Not surprisingly, most life and health insurers have found that much of the initial groundwork in the demutualization process begins well in advance of notifying policyholders, regulators and the market at large of their intentions. What's more, the bulk of these efforts are focused in-house, on such issues as boosting returns, modernizing systems and improving process efficiencies, as well as developing mechanisms to compensate policyholders for their loss of ownership interests in the mutual company.
Preparing for life as a stock company starts with the development of an action plan for demutualization, as well as laying out the goals and objectives for the company once the conversion to the new ownership structure is complete. These steps are vital for guiding the company through a difficult and time-consuming process, as well as preparing for the scrutiny of analysts and shareholders. For instance, many life and health companies have changed the format and accelerated the timeframe in which they report earnings to meet the demands of the more intense analyses to which stock companies are subjected.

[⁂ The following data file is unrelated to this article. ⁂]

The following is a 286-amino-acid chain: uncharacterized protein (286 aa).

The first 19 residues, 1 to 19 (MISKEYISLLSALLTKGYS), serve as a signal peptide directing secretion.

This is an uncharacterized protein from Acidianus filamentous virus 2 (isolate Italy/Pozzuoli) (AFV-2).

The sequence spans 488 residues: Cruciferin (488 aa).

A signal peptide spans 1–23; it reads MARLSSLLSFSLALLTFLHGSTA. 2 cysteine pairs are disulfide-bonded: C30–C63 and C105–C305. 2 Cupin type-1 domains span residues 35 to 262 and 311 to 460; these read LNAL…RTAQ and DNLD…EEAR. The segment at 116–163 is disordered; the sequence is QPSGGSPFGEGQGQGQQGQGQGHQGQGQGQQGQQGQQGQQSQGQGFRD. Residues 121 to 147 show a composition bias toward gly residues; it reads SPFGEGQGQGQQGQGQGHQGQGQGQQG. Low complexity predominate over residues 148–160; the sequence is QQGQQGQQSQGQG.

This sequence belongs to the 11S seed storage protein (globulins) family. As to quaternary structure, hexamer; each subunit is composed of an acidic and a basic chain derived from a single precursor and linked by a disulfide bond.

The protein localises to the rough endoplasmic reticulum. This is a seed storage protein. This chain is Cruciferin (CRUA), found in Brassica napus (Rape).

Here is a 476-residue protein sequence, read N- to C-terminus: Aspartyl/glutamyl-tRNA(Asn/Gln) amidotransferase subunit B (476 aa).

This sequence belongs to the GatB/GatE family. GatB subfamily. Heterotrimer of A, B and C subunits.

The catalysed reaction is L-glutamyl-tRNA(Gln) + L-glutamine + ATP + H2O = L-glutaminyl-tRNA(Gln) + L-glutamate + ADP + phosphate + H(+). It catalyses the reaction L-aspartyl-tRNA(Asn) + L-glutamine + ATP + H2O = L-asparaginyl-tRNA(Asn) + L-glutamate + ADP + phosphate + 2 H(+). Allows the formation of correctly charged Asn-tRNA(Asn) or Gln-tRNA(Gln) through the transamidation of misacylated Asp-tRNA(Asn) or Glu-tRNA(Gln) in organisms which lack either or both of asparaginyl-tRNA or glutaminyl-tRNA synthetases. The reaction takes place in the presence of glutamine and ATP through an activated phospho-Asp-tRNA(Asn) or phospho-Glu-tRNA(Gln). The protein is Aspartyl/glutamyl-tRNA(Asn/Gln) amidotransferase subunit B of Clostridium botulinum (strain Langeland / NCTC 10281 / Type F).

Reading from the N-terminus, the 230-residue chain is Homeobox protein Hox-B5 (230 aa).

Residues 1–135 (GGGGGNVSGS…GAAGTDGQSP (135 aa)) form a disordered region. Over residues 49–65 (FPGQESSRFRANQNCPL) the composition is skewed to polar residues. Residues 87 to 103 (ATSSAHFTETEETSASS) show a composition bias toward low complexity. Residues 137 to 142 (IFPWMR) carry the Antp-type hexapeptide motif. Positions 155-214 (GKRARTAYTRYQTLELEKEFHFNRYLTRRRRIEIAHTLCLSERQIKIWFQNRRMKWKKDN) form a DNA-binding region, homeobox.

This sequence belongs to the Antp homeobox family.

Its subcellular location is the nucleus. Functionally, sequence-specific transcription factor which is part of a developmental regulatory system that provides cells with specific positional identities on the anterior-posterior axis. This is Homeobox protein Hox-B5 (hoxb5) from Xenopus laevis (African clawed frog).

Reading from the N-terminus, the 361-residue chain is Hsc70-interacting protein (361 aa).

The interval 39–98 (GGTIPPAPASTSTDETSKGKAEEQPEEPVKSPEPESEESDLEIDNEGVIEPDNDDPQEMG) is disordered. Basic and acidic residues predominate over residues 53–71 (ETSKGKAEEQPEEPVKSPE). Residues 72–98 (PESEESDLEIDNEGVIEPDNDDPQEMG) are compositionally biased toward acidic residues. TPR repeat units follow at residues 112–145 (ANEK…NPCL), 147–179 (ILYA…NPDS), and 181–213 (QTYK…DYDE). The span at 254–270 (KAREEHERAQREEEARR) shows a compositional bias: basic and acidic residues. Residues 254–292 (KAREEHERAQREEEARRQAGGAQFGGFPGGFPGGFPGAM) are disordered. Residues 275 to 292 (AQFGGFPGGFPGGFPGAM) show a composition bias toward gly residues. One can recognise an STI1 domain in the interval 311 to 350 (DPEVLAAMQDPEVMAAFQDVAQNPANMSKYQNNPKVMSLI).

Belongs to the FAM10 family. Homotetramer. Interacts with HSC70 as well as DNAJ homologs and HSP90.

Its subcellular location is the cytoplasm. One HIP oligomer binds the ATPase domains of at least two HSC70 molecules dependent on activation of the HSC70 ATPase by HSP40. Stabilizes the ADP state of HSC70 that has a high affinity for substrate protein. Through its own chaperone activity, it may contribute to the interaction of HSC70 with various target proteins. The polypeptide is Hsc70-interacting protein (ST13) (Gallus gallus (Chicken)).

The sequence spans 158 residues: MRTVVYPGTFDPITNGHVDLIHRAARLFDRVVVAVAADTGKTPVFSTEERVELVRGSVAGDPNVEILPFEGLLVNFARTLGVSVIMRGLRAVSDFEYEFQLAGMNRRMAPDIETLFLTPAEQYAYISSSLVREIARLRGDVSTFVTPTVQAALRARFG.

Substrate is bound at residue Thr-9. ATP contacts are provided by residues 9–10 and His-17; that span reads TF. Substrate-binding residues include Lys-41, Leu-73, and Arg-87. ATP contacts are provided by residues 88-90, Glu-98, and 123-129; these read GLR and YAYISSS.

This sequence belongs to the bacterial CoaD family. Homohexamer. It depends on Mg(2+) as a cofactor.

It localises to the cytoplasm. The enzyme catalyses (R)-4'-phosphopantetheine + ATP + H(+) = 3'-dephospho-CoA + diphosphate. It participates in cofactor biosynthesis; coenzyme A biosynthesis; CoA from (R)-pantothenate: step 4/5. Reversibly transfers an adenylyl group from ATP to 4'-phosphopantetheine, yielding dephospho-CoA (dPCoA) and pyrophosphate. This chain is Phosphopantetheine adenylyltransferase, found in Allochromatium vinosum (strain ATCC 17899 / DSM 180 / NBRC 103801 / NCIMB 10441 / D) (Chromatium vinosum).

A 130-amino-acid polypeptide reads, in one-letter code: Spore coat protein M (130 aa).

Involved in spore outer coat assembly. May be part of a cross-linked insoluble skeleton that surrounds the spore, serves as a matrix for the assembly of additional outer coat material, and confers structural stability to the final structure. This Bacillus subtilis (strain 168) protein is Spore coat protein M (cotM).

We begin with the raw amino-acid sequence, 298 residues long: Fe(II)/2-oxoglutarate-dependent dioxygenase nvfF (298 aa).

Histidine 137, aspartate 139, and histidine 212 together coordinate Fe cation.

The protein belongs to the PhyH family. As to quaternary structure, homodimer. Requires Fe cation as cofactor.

Indeed, performance issues should be addressed well in advance of conversion. Because insurance companies tend to have higher levels of capitalization, return on equity often is lower than for other financial services firms. Performance improvement is especially important for insurance companies that do decide to conduct an initial public offering (IPO) of shares as part of the demutualization process because their performance will be compared against non-insurance financial services companies.